##       soft cheese,                                                                   
##       domestic eggs}      => {whole milk}       0.001016777          1 3.913649    10
## [6]  {citrus fruit,                                                                  
##       root vegetables,                                                               
##       soft cheese}        => {other vegetables} 0.001016777          1 5.168156    10
## [7]  {pip fruit,                                                                     
##       butter,                                                                        
##       hygiene articles}   => {whole milk}       0.001016777          1 3.913649    10
## [8]  {root vegetables,                                                               
##       whipped/sour cream,                                                            
##       hygiene articles}   => {whole milk}       0.001016777          1 3.913649    10
## [9]  {pip fruit,                                                                     
##       root vegetables,                                                               
##       hygiene articles}   => {whole milk}       0.001016777          1 3.913649    10
## [10] {cream cheese ,                                                                 
##       domestic eggs,                                                                 
##       sugar}              => {whole milk}       0.001118454          1 3.913649    1

The algorithm used here is the so called Apriori algorithm. It ameliorates the problem with real-world datasets that when you want to test all combinations of all possible items you very soon run into performance problems – even with very fast computers – because there are just too many possibilities to be tested.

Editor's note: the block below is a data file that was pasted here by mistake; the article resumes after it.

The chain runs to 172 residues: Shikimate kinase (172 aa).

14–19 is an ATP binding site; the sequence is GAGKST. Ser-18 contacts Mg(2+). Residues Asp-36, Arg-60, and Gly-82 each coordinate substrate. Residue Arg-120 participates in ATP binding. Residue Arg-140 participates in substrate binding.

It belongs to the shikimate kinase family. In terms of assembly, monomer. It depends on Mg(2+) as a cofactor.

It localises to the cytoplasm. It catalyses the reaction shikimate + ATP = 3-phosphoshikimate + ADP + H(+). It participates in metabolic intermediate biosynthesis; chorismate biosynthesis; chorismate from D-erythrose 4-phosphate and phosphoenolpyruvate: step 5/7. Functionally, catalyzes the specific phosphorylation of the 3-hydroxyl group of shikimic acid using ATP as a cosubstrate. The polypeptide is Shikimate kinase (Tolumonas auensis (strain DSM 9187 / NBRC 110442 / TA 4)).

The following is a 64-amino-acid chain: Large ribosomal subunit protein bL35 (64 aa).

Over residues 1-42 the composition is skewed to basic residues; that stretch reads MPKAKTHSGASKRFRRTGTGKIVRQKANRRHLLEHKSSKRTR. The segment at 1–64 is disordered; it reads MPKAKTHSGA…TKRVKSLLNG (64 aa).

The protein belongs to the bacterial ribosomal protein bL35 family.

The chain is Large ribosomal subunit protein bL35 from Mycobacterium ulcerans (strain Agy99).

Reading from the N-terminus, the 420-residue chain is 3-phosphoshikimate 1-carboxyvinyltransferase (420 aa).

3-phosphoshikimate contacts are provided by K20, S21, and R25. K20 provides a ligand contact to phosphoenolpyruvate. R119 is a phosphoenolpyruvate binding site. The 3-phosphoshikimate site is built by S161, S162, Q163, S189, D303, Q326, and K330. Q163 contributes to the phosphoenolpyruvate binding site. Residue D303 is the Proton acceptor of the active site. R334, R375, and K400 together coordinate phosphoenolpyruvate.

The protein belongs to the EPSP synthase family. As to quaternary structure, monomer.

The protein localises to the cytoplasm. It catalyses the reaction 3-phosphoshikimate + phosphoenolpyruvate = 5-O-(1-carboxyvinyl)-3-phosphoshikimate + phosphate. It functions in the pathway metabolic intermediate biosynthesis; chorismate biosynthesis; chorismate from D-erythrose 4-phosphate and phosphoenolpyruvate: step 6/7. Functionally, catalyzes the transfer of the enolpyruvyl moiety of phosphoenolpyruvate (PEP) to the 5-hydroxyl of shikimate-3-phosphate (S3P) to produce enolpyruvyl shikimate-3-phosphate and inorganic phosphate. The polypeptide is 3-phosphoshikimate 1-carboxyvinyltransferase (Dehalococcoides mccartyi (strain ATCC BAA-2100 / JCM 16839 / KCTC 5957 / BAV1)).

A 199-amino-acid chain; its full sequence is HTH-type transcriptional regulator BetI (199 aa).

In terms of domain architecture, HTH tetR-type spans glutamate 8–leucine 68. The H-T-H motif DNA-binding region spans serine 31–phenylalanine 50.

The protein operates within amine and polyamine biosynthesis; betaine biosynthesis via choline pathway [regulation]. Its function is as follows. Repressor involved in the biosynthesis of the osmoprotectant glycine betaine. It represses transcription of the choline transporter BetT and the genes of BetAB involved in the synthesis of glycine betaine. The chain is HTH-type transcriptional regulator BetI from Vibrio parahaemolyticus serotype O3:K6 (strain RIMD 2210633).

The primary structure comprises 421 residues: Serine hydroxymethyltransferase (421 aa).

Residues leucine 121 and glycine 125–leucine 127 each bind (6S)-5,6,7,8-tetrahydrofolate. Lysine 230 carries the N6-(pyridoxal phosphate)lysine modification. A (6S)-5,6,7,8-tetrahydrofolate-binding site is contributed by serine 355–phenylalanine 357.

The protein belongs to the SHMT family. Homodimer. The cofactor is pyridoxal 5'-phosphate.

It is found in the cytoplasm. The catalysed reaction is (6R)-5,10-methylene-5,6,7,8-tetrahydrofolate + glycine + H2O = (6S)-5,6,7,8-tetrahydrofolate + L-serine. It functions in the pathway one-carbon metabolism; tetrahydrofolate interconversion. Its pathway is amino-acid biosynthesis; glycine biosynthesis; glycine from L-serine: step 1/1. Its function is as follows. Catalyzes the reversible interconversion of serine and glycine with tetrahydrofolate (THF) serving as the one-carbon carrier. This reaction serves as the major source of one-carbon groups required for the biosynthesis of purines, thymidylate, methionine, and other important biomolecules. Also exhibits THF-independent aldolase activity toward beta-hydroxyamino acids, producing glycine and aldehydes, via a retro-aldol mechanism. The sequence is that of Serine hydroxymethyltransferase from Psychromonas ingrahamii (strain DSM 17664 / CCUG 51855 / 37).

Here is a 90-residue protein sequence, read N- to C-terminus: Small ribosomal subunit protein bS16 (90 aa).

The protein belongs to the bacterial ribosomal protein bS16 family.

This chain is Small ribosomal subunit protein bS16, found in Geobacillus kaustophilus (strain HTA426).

The Apriori algorithm aggressively prunes the possibilities to be tested by making use of the fact that if you are only interested in rules that are supported by a certain number of instances you can start with testing the support of individual items – which is easy to do – and work your way up to more complicated rules.

The trick is that you don’t test more complicated rules with items which don’t have enough support on the individual level: this is because if you don’t have enough instances on the individual level you don’t even have to look at more complicated combinations with those items included (which would be even more scarce). What sounds like an obvious point brings about huge time savings for real-world datasets which couldn’t be analyzed without this trick.

As mentioned above important concepts to assess the quality (or interestingness) of association rules are support, confidence and lift:

  • Support of \{items X\}: percentage of X for all cases
  • Confidence of \{items X\}\Rightarrow \{items Y\}: percentage of Y for all X
  • Lift of \{items X\}\Rightarrow \{items Y\}: ratio of the observed support of X and Y to what would be expected if X and Y were independent

To understand these concepts better we are going to rebuild the examples given in the Wikipedia article in R. Have a look at the parts “Definition” and “Useful Concepts” of the article and after that at the following code, which should be self-explanatory:

M <- matrix(c(1, 1, 0, 0, 0,
              0, 0, 1, 0, 0,
              0, 0, 0, 1, 1,
              1, 1, 1, 0, 0,
              0, 1, 0, 0, 0), ncol = 5, byrow = TRUE)
colnames(M) <- c("milk", "bread", "butter", "beer", "diapers")
M
##      milk bread butter beer diapers
## [1,]    1     1      0    0       0
## [2,]    0     0      1    0       0
## [3,]    0     0      0    1       1